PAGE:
Film: A hero too good to be true
Neil Jordan's Robin Hood-ish `Michael Collins' stretches credulity; Peter Greenaway's `Pillow Book' just stretches the senses
Sunday 10 November 1996
In his published shooting diary, Jordan refers to the scene in which the Union Jack is taken down from Dublin Castle as a "David Leanish" moment. There are some instructive parallels between his film and Lean's portrait of a near-contemporary guerrilla leader, Lawrence of Arabia. Both films follow the transformation of an apparently unpromising minor player into the charismatic head of a revolt against Empire; both depict bloody terrorist actions leading to pyrrhic victory for the rebels; both show their heroes growing sick not just of bloodshed but of their propensity for bloodshed; then, with an accelerating slide towards tragedy, both display how good fighters can make pathetic diplomats, especially when they are the dupes of slyer, more Machiavellian spirits - in Collins's case, of Eamon de Valera.
This is as much as to say that Jordan's is a thoroughly old-fashioned film. More so in certain respects than Lean's; for example, where Lawrence danced gracefully around its hero's implied and tortured sexuality with a flurry of camp indirection, Jordan makes conventional (and not altogether felicitous) symbolic and thematic play of Collins's romance with Kitty Kiernan (Julia Roberts). A sequence of IRA dawn shootings is intercut with a rosy-fingered tryst between Mick and Kitty; Collins's own eventual murder, the film's finale, is intercut with Kitty trying on a wedding dress, while Sinead O'Connor warbles on the soundtrack. The total upshot may fairly be described as A Bit Much.
And where Lawrence was remarkably even-handed towards all its warring factions, Jordan's depiction of the British enemy leans towards a mythic simplicity that some films were outgrowing even in DW Griffith's day. Though its treatment of conflict is always mournful rather than incendiary, dressed up in elegiac music and the sombre, deep-blue tones of Chris Menge's cinematography, Michael Collins allows an innocent viewer the elementary luxury of always knowing that the good guy is truly good and the bad guys are truly rotters.
At this primal level, it's a well-mounted, seductive piece of film-making, and can be as rousing as any Robin Hood story, especially since Liam Neeson makes Collins a supremely likeable man - butch, courageous, idealistic, modest, considerate, passionate, eloquent and always ready to buy his round. A couple of hours in the pub with this splendid chap and the Revd Ian Paisley would be champing at the bit to have a go at the Black and Tans. But then all the leading Republicans are splendid chaps, from Collins's boyish best pal Harry Boland (Aidan Quinn) to Ned Broy (Stephen Rea), his lugubrious fifth columnist in the British security forces.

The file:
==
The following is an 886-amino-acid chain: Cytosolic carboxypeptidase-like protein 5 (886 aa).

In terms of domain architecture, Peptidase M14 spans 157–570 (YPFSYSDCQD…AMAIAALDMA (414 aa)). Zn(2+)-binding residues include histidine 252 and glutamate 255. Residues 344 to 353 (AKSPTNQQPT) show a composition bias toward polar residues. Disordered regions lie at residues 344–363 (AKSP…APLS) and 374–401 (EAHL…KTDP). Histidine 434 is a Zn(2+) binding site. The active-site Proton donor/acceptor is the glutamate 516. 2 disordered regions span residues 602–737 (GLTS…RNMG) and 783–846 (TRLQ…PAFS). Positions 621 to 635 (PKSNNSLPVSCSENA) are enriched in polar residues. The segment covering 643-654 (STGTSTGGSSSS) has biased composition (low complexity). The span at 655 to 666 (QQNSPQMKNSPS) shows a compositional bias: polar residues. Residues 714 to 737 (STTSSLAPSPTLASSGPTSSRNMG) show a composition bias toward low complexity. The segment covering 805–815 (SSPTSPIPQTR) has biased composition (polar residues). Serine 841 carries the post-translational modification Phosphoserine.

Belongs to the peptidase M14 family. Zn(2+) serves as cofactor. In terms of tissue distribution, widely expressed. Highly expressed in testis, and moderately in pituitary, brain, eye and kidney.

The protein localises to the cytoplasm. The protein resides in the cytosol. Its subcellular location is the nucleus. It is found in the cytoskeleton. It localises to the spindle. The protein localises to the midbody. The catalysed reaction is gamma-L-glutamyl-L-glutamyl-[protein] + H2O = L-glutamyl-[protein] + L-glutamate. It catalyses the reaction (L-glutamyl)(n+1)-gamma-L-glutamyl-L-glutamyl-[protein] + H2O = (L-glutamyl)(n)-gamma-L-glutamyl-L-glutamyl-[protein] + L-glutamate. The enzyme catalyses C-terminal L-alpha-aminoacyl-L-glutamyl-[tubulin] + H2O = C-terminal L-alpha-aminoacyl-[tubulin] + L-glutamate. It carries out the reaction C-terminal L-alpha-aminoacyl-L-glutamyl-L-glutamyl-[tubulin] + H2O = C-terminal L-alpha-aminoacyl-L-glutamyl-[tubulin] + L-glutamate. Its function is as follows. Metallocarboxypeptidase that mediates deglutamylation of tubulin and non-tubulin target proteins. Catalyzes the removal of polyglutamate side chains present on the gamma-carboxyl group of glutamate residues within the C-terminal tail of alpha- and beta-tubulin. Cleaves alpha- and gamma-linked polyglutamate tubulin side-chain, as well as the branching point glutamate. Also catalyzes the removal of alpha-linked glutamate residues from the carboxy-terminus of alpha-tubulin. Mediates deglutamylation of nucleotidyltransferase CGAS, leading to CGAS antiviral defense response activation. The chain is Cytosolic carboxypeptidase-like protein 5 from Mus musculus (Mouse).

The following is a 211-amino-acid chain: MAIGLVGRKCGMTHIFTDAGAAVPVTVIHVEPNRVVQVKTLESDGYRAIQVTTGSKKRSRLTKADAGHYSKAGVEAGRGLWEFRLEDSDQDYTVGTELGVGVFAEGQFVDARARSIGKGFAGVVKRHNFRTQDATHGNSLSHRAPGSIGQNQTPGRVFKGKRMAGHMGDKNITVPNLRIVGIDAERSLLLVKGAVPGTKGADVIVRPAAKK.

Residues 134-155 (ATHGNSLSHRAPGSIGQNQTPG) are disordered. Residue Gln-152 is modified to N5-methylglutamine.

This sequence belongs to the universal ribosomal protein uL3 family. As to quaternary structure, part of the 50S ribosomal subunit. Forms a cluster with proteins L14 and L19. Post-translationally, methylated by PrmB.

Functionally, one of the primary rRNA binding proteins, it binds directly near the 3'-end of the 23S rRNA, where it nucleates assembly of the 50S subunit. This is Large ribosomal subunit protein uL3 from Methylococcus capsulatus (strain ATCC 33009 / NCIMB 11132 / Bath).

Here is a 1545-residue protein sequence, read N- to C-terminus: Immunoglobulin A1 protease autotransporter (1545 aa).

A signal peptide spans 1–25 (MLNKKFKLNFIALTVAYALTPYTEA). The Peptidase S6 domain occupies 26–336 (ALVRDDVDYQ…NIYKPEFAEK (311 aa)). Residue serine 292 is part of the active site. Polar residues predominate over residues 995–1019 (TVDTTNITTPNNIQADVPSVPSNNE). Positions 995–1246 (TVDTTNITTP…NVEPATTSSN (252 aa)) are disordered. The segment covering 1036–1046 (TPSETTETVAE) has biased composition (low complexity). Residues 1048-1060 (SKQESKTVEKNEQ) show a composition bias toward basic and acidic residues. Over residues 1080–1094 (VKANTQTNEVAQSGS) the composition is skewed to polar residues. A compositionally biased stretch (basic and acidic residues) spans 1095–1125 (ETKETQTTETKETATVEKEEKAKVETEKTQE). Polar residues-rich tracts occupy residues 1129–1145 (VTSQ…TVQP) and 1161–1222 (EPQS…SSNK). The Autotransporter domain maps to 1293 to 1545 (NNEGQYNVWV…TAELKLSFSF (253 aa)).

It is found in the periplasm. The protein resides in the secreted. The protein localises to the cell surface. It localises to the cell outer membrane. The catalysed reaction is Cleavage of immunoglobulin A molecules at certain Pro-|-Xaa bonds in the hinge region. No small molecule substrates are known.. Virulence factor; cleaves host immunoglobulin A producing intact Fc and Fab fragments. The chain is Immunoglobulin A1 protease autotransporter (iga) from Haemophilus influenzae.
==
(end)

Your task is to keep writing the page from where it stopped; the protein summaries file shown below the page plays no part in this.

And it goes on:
In fact, they are such a pack of plaster saints that after a while you start to crave a bit of mischief. And pat it comes, in the lean and glacial form of de Valera, who, in Alan Rickman's mesmerising performance, is a character of such fascinating, quiet menace, compounded with such quixotic romanticism and unguessable ambition, that every time he is on screen you wish you were watching a film called de Valera. He also, in the episode of the jailbreak-in-a-frock from Lincoln prison, allows the film one of its rare oases of faint humour.
Without this de Valera, Jordan's film would be unbearably schematic. Whatever the real-life Collins's feelings on the matter, neither the script nor Neeson's otherwise faultless acting ever makes his ethical qualms seem much more than perfunctory. "Jesus, I hate you," whispers Kitty adoringly as she climbs into his bed. "Join the club," he replies, mournfully. "Oh, come off it," thinks the impatient viewer, who has not long since watched a pack of wicked Brits and accomplices die in the ignoble manner characteristic of all tyrants, and thus been shown that Collins has only been doing what a Nationalist's gotta do.
But de Valera provides Jordan with some things he urgently needs: a figure with the capacity for real, complex villainy rather than the stock wickedness represented, say, by Charles Dance's Secret Service boss (one of his best performances, by the way), and a man around whom historical ambiguities can cluster. Jordan hints that de Valera may have sent Collins to negotiate with the British in the knowledge that he would bring back an unsatisfactory compromise and would thus have to carry the can in the eyes of history for the inevitable civil war. He allows the possibility that Collins's death may have been ordered by de Valera, though suggests more strongly that it may have been a rogue action on the part of the younger, more nihilistic men - the true forefathers, that is, of the Provos.